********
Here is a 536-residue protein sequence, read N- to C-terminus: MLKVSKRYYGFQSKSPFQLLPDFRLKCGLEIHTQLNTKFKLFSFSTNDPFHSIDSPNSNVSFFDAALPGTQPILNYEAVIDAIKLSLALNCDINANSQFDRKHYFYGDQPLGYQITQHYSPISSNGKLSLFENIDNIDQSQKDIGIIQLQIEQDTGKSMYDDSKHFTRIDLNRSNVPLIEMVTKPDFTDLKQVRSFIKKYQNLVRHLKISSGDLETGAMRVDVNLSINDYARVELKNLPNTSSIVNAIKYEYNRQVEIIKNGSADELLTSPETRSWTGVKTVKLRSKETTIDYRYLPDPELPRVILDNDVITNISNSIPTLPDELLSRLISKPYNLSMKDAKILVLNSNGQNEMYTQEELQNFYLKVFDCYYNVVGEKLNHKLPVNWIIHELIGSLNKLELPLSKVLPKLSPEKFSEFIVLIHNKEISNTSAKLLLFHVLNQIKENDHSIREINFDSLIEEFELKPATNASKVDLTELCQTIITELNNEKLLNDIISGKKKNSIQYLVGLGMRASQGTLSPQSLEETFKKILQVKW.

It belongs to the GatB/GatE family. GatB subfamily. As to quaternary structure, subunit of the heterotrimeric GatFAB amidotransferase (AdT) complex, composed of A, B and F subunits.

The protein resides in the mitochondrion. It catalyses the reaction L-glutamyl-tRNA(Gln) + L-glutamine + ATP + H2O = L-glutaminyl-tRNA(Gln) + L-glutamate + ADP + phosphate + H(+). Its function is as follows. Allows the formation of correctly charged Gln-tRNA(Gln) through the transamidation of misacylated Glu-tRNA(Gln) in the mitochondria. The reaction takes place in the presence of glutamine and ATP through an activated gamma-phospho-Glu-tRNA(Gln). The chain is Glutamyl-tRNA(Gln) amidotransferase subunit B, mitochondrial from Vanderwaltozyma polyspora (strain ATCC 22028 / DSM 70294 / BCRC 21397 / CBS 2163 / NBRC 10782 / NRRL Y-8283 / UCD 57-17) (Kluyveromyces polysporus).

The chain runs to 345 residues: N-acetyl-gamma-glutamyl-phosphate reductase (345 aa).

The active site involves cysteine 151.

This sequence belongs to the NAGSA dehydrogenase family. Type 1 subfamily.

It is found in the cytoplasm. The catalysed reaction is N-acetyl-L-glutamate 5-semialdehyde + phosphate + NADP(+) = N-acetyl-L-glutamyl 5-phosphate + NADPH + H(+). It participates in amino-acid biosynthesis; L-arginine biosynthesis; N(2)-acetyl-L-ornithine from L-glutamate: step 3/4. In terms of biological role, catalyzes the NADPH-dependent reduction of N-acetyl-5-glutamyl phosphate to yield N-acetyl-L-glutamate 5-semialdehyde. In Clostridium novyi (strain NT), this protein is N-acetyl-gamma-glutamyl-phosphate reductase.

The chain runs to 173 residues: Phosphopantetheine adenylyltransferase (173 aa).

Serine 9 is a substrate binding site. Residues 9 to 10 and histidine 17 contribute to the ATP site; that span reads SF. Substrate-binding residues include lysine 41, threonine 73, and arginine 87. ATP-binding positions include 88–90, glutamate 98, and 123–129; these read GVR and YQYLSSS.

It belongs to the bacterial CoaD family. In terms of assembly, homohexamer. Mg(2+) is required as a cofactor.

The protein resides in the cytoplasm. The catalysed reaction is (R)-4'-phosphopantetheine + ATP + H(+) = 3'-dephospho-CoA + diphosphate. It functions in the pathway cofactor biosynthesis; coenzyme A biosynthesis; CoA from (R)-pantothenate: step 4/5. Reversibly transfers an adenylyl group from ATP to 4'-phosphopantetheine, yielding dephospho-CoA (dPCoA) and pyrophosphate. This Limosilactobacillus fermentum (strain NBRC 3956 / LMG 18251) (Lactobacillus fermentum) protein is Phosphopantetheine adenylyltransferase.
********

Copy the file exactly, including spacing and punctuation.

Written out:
Here is a 536-residue protein sequence, read N- to C-terminus: MLKVSKRYYGFQSKSPFQLLPDFRLKCGLEIHTQLNTKFKLFSFSTNDPFHSIDSPNSNVSFFDAALPGTQPILNYEAVIDAIKLSLALNCDINANSQFDRKHYFYGDQPLGYQITQHYSPISSNGKLSLFENIDNIDQSQKDIGIIQLQIEQDTGKSMYDDSKHFTRIDLNRSNVPLIEMVTKPDFTDLKQVRSFIKKYQNLVRHLKISSGDLETGAMRVDVNLSINDYARVELKNLPNTSSIVNAIKYEYNRQVEIIKNGSADELLTSPETRSWTGVKTVKLRSKETTIDYRYLPDPELPRVILDNDVITNISNSIPTLPDELLSRLISKPYNLSMKDAKILVLNSNGQNEMYTQEELQNFYLKVFDCYYNVVGEKLNHKLPVNWIIHELIGSLNKLELPLSKVLPKLSPEKFSEFIVLIHNKEISNTSAKLLLFHVLNQIKENDHSIREINFDSLIEEFELKPATNASKVDLTELCQTIITELNNEKLLNDIISGKKKNSIQYLVGLGMRASQGTLSPQSLEETFKKILQVKW.

It belongs to the GatB/GatE family. GatB subfamily. As to quaternary structure, subunit of the heterotrimeric GatFAB amidotransferase (AdT) complex, composed of A, B and F subunits.

The protein resides in the mitochondrion. It catalyses the reaction L-glutamyl-tRNA(Gln) + L-glutamine + ATP + H2O = L-glutaminyl-tRNA(Gln) + L-glutamate + ADP + phosphate + H(+). Its function is as follows. Allows the formation of correctly charged Gln-tRNA(Gln) through the transamidation of misacylated Glu-tRNA(Gln) in the mitochondria. The reaction takes place in the presence of glutamine and ATP through an activated gamma-phospho-Glu-tRNA(Gln). The chain is Glutamyl-tRNA(Gln) amidotransferase subunit B, mitochondrial from Vanderwaltozyma polyspora (strain ATCC 22028 / DSM 70294 / BCRC 21397 / CBS 2163 / NBRC 10782 / NRRL Y-8283 / UCD 57-17) (Kluyveromyces polysporus).

The chain runs to 345 residues: N-acetyl-gamma-glutamyl-phosphate reductase (345 aa).

The active site involves cysteine 151.

This sequence belongs to the NAGSA dehydrogenase family. Type 1 subfamily.

It is found in the cytoplasm. The catalysed reaction is N-acetyl-L-glutamate 5-semialdehyde + phosphate + NADP(+) = N-acetyl-L-glutamyl 5-phosphate + NADPH + H(+). It participates in amino-acid biosynthesis; L-arginine biosynthesis; N(2)-acetyl-L-ornithine from L-glutamate: step 3/4. In terms of biological role, catalyzes the NADPH-dependent reduction of N-acetyl-5-glutamyl phosphate to yield N-acetyl-L-glutamate 5-semialdehyde. In Clostridium novyi (strain NT), this protein is N-acetyl-gamma-glutamyl-phosphate reductase.

The chain runs to 173 residues: Phosphopantetheine adenylyltransferase (173 aa).

Serine 9 is a substrate binding site. Residues 9 to 10 and histidine 17 contribute to the ATP site; that span reads SF. Substrate-binding residues include lysine 41, threonine 73, and arginine 87. ATP-binding positions include 88–90, glutamate 98, and 123–129; these read GVR and YQYLSSS.

It belongs to the bacterial CoaD family. In terms of assembly, homohexamer. Mg(2+) is required as a cofactor.

The protein resides in the cytoplasm. The catalysed reaction is (R)-4'-phosphopantetheine + ATP + H(+) = 3'-dephospho-CoA + diphosphate. It functions in the pathway cofactor biosynthesis; coenzyme A biosynthesis; CoA from (R)-pantothenate: step 4/5. Reversibly transfers an adenylyl group from ATP to 4'-phosphopantetheine, yielding dephospho-CoA (dPCoA) and pyrophosphate. This Limosilactobacillus fermentum (strain NBRC 3956 / LMG 18251) (Lactobacillus fermentum) protein is Phosphopantetheine adenylyltransferase.